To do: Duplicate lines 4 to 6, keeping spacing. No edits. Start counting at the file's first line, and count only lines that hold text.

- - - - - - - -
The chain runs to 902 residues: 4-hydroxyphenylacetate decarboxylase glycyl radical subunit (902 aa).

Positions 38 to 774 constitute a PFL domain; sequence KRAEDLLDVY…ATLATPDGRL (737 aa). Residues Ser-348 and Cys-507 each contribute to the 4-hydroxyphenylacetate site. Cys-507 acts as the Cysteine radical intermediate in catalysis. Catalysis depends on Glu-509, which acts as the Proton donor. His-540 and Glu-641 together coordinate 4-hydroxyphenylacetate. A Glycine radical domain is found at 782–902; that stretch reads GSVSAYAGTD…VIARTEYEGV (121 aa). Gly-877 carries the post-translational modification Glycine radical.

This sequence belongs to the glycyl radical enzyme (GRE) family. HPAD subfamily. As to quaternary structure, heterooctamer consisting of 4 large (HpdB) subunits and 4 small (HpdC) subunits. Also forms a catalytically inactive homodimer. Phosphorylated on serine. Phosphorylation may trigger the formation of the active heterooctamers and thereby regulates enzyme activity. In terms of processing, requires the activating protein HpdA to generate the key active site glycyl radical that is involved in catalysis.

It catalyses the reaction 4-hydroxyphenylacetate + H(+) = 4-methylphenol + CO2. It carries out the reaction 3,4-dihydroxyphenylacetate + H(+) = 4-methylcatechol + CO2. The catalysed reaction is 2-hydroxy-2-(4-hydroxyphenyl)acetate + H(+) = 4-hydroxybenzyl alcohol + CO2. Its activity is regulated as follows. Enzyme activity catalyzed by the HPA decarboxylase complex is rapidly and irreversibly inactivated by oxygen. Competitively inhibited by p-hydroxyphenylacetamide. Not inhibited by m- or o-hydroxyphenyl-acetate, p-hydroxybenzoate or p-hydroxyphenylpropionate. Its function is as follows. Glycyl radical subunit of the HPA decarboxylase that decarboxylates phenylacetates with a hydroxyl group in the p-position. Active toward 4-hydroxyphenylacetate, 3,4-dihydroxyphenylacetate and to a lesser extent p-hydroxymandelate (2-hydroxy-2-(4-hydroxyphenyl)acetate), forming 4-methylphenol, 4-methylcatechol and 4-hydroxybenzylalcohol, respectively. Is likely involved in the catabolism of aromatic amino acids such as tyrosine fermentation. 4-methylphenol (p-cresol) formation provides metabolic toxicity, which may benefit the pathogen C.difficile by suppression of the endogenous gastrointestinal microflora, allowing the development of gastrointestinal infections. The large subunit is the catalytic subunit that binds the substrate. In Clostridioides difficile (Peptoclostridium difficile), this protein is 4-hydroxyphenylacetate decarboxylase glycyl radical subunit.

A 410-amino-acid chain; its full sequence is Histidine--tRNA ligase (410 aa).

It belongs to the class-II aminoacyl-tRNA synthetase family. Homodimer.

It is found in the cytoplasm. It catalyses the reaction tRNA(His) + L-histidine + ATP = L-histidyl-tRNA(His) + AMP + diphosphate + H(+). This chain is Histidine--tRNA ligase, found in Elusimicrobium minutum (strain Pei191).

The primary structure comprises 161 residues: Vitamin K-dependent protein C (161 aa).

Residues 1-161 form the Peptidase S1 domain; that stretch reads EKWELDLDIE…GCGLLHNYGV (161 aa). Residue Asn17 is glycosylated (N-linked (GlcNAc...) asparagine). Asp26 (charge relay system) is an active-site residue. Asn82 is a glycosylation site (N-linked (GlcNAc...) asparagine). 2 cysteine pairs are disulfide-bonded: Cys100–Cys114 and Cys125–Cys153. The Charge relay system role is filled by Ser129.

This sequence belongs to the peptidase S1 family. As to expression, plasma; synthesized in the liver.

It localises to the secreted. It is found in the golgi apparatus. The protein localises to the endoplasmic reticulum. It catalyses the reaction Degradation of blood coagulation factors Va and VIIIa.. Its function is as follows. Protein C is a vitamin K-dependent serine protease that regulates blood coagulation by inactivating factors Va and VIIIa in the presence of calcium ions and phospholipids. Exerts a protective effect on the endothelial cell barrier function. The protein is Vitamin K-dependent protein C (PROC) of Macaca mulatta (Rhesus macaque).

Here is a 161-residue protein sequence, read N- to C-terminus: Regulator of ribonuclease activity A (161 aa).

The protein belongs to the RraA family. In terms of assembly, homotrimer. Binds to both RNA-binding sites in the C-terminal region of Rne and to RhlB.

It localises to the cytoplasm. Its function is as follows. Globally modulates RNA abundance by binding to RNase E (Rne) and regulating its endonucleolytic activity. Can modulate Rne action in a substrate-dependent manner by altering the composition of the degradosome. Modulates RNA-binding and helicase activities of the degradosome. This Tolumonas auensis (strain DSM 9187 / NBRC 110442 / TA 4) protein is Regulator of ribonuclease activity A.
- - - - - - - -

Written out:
It catalyses the reaction 4-hydroxyphenylacetate + H(+) = 4-methylphenol + CO2. It carries out the reaction 3,4-dihydroxyphenylacetate + H(+) = 4-methylcatechol + CO2. The catalysed reaction is 2-hydroxy-2-(4-hydroxyphenyl)acetate + H(+) = 4-hydroxybenzyl alcohol + CO2. Its activity is regulated as follows. Enzyme activity catalyzed by the HPA decarboxylase complex is rapidly and irreversibly inactivated by oxygen. Competitively inhibited by p-hydroxyphenylacetamide. Not inhibited by m- or o-hydroxyphenyl-acetate, p-hydroxybenzoate or p-hydroxyphenylpropionate. Its function is as follows. Glycyl radical subunit of the HPA decarboxylase that decarboxylates phenylacetates with a hydroxyl group in the p-position. Active toward 4-hydroxyphenylacetate, 3,4-dihydroxyphenylacetate and to a lesser extent p-hydroxymandelate (2-hydroxy-2-(4-hydroxyphenyl)acetate), forming 4-methylphenol, 4-methylcatechol and 4-hydroxybenzylalcohol, respectively. Is likely involved in the catabolism of aromatic amino acids such as tyrosine fermentation. 4-methylphenol (p-cresol) formation provides metabolic toxicity, which may benefit the pathogen C.difficile by suppression of the endogenous gastrointestinal microflora, allowing the development of gastrointestinal infections. The large subunit is the catalytic subunit that binds the substrate. In Clostridioides difficile (Peptoclostridium difficile), this protein is 4-hydroxyphenylacetate decarboxylase glycyl radical subunit.

A 410-amino-acid chain; its full sequence is Histidine--tRNA ligase (410 aa).

It belongs to the class-II aminoacyl-tRNA synthetase family. Homodimer.